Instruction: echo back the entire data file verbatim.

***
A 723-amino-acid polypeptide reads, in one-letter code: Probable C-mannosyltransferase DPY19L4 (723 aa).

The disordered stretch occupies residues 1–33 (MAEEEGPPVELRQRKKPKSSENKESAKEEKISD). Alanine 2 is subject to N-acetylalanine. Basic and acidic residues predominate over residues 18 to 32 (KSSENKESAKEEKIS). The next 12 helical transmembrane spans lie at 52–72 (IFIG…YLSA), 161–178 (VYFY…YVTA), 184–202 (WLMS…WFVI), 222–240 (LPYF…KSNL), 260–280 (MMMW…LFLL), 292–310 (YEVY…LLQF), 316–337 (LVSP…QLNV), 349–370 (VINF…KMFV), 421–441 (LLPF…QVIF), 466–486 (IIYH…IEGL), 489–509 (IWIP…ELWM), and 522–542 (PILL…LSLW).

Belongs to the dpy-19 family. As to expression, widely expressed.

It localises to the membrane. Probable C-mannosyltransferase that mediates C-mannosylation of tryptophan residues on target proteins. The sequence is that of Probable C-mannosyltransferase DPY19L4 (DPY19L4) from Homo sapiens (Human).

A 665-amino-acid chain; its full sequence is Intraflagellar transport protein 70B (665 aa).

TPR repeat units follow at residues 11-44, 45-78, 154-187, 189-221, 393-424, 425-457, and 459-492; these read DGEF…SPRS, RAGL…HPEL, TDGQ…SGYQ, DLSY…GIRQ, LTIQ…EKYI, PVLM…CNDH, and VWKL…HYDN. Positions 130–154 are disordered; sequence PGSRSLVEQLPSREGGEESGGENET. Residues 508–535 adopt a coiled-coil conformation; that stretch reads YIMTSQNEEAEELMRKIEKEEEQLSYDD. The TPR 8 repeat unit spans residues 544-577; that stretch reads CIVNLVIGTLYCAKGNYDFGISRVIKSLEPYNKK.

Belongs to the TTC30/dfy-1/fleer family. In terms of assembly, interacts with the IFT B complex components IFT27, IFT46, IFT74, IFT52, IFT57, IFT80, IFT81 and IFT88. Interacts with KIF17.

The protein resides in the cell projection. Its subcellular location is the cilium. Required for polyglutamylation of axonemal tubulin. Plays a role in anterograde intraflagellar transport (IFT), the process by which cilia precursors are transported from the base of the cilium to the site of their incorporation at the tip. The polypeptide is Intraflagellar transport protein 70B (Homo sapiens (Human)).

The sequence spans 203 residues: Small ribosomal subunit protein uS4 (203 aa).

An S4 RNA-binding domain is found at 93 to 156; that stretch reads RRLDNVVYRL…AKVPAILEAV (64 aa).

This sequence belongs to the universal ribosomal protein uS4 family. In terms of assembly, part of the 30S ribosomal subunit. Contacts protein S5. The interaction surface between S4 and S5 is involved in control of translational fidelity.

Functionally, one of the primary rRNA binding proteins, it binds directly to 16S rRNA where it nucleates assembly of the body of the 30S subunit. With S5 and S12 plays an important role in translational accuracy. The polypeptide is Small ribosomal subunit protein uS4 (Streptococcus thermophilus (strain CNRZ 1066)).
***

A 723-amino-acid polypeptide reads, in one-letter code: Probable C-mannosyltransferase DPY19L4 (723 aa).

The disordered stretch occupies residues 1–33 (MAEEEGPPVELRQRKKPKSSENKESAKEEKISD). Alanine 2 is subject to N-acetylalanine. Basic and acidic residues predominate over residues 18 to 32 (KSSENKESAKEEKIS). The next 12 helical transmembrane spans lie at 52–72 (IFIG…YLSA), 161–178 (VYFY…YVTA), 184–202 (WLMS…WFVI), 222–240 (LPYF…KSNL), 260–280 (MMMW…LFLL), 292–310 (YEVY…LLQF), 316–337 (LVSP…QLNV), 349–370 (VINF…KMFV), 421–441 (LLPF…QVIF), 466–486 (IIYH…IEGL), 489–509 (IWIP…ELWM), and 522–542 (PILL…LSLW).

Belongs to the dpy-19 family. As to expression, widely expressed.

It localises to the membrane. Probable C-mannosyltransferase that mediates C-mannosylation of tryptophan residues on target proteins. The sequence is that of Probable C-mannosyltransferase DPY19L4 (DPY19L4) from Homo sapiens (Human).

A 665-amino-acid chain; its full sequence is Intraflagellar transport protein 70B (665 aa).

TPR repeat units follow at residues 11-44, 45-78, 154-187, 189-221, 393-424, 425-457, and 459-492; these read DGEF…SPRS, RAGL…HPEL, TDGQ…SGYQ, DLSY…GIRQ, LTIQ…EKYI, PVLM…CNDH, and VWKL…HYDN. Positions 130–154 are disordered; sequence PGSRSLVEQLPSREGGEESGGENET. Residues 508–535 adopt a coiled-coil conformation; that stretch reads YIMTSQNEEAEELMRKIEKEEEQLSYDD. The TPR 8 repeat unit spans residues 544-577; that stretch reads CIVNLVIGTLYCAKGNYDFGISRVIKSLEPYNKK.

Belongs to the TTC30/dfy-1/fleer family. In terms of assembly, interacts with the IFT B complex components IFT27, IFT46, IFT74, IFT52, IFT57, IFT80, IFT81 and IFT88. Interacts with KIF17.

The protein resides in the cell projection. Its subcellular location is the cilium. Required for polyglutamylation of axonemal tubulin. Plays a role in anterograde intraflagellar transport (IFT), the process by which cilia precursors are transported from the base of the cilium to the site of their incorporation at the tip. The polypeptide is Intraflagellar transport protein 70B (Homo sapiens (Human)).

The sequence spans 203 residues: Small ribosomal subunit protein uS4 (203 aa).

An S4 RNA-binding domain is found at 93 to 156; that stretch reads RRLDNVVYRL…AKVPAILEAV (64 aa).

This sequence belongs to the universal ribosomal protein uS4 family. In terms of assembly, part of the 30S ribosomal subunit. Contacts protein S5. The interaction surface between S4 and S5 is involved in control of translational fidelity.

Functionally, one of the primary rRNA binding proteins, it binds directly to 16S rRNA where it nucleates assembly of the body of the 30S subunit. With S5 and S12 plays an important role in translational accuracy. The polypeptide is Small ribosomal subunit protein uS4 (Streptococcus thermophilus (strain CNRZ 1066)).